I took the photographs you’ll see in this gallery in 2009, 20 years after the Saxons had left the village, leaving only a few of their elderly around. You’ll see them in these photographs below. We stopped to talk with them a bit.

Gypsies had moved into the empty Saxon houses and had systematically destroyed them: sold whatever they could (furniture, goods, etc.), burned the rest for firewood and when one house would fall down, they’d move onto the next one and suck it dry until it fell. By the way, in the States there’s a term for this: it’s called house-squatting and it’s illegal. It’s also illegal in Romania. It’s easier to evict illegal squatters in Romania than it is in the States. All that needs to happen is for the families of the Saxons who own the homes to reclaim the property. Even if it’s been decades, the heirs can successfully reclaim a house. It takes a few months to work that through the legal system but then the problem’s solved for good. I say these things because my heart aches when I see solid, beautiful Saxon homes, built by hard-working, honest farming folk, defaced and brought to the point of ruin by irresponsible social scum. I could show you stuff that’s much worse, in this village and in many others in Southern Transilvania, but I don’t want to go near those places because I’ll get too angry when I see the horrible damage.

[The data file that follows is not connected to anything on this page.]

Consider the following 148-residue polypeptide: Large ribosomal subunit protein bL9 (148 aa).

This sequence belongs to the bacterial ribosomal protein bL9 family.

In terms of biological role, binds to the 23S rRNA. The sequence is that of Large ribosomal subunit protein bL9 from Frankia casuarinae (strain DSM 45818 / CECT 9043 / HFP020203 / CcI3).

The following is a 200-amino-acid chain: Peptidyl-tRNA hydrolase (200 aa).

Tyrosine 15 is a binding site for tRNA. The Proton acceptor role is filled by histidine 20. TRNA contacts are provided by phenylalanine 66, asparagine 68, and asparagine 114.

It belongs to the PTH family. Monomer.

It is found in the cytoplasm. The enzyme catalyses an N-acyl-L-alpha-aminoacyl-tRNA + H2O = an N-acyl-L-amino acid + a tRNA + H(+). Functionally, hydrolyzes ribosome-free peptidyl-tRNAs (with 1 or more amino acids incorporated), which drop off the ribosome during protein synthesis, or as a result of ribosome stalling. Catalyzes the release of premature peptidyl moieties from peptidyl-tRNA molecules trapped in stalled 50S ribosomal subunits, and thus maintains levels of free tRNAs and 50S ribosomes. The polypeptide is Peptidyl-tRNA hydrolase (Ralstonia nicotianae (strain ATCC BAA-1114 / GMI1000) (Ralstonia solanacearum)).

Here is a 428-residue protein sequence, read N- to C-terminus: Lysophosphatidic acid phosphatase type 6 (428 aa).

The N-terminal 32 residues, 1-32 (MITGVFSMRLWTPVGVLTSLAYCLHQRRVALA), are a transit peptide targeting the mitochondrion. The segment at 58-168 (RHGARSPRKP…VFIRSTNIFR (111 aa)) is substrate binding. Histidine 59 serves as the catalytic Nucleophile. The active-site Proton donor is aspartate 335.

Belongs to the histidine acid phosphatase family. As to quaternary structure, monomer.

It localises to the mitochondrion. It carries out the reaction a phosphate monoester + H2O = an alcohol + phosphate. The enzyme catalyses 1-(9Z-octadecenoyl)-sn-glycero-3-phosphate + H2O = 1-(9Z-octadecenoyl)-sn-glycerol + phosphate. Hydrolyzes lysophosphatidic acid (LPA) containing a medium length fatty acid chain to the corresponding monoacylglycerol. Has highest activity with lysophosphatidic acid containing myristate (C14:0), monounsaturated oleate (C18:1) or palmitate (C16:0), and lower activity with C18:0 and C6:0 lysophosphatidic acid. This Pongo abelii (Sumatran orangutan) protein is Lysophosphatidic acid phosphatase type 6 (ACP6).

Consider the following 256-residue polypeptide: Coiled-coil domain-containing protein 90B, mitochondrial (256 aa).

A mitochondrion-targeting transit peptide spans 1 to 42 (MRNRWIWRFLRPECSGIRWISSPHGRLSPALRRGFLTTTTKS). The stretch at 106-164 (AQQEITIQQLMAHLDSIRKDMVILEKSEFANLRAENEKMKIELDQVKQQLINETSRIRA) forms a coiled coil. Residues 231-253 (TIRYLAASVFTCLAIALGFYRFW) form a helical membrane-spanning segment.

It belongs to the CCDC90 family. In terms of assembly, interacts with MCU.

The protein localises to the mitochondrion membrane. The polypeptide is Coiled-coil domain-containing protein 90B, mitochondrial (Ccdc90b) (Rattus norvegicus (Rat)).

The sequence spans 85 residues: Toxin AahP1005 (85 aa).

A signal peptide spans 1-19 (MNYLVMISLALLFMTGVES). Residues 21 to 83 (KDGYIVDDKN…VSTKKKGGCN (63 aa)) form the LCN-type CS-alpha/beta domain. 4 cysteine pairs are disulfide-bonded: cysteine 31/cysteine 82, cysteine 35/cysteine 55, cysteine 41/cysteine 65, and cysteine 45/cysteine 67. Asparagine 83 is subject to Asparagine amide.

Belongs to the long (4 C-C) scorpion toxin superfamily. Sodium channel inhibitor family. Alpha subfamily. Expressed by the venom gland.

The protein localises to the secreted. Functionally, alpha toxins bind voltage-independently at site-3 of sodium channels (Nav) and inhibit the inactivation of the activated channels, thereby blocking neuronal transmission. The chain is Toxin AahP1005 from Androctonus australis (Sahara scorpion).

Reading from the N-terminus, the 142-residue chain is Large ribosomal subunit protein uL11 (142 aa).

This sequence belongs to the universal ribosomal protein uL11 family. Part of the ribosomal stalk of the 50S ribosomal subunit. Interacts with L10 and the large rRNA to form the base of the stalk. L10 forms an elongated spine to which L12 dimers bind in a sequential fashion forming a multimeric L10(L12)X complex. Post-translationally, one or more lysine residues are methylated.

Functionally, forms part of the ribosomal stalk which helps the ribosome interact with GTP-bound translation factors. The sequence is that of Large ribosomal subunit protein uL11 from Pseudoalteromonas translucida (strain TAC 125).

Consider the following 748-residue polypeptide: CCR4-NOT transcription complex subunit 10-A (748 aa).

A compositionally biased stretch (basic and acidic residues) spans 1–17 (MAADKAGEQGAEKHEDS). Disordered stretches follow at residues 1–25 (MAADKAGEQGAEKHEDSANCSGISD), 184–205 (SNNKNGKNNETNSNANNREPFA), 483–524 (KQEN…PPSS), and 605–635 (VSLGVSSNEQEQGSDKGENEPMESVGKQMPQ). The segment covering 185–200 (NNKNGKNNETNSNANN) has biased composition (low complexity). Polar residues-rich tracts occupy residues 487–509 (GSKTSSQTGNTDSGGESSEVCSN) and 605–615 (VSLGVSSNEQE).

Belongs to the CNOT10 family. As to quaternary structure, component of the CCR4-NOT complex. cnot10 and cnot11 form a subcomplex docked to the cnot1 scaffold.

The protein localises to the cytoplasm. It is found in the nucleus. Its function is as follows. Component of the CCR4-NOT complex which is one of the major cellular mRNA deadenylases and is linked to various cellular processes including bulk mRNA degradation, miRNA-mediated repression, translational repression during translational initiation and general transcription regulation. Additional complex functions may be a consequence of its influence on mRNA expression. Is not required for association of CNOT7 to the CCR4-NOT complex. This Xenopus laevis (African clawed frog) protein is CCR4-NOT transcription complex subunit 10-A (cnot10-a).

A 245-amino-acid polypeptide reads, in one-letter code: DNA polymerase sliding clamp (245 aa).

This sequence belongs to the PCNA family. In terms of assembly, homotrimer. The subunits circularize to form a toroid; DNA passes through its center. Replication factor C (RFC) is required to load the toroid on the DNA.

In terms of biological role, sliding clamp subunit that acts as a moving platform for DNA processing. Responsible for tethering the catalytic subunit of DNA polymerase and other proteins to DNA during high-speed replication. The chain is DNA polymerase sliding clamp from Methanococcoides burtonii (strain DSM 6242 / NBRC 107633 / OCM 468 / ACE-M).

Enough crap! Let’s get to the good stuff! Here are images of the fortified church. When we visited, the surrounding fortified wall had mostly fallen down but the church itself was in surprisingly good shape, and so was the parish house next door. That’s because they had the good luck to be renovated in 1913 and again in 1959. By 2009, the altar had been robbed of its valuable center painting and the various religious symbols and objects. The organ had been sold off. The church walls were still standing though. The floor could do with repairs and there were some leaks coming through the roof.

Good news though! Only a year later, in 2010, a work of restoration was spearheaded by a local Saxon, Fritz Roth. Specialists from Germany (Hans Seger and Hans Gröbmayr from München) came to help, a workforce of 30 volunteers was brought in and funds were obtained in part from the US Ambassadors’ Fund for Cultural Preservation. Mark Gitenstein was the US Ambassador to Romania at the time. The restored church was re-consecrated in October of 2011. My photos don’t tell this last part of the story, because they were taken in 2009. Perhaps I’ll get a chance to revisit the place and see how it looks now.

The fortified church in Copsa Mare

The construction of the Saxon church in the village of Copsa Mare (“Gross-Kopisch” in German and “Nagykapus” in Hungarian) started in the 14th century and underwent transformations in order to further fortify it in 1510, 1519 and 1797. In 1800, the organ was installed. In 1854, the Gothic altar was replaced with a Baroque one. The fortified wall was added in the 16th century, in 1519 to be more exact.

The village was once renowned for its vineyards. The Saxons who lived there owned the largest and best-known vineyards of Southern Transilvania. The village is first mentioned in written documents in 1283 and from those documents it can be deduced that an earlier church structure existed where the current one resides.

Planul_fortificatiei_din_Copsa_Mare

Enjoy the photographs!

The fortified church in Saschiz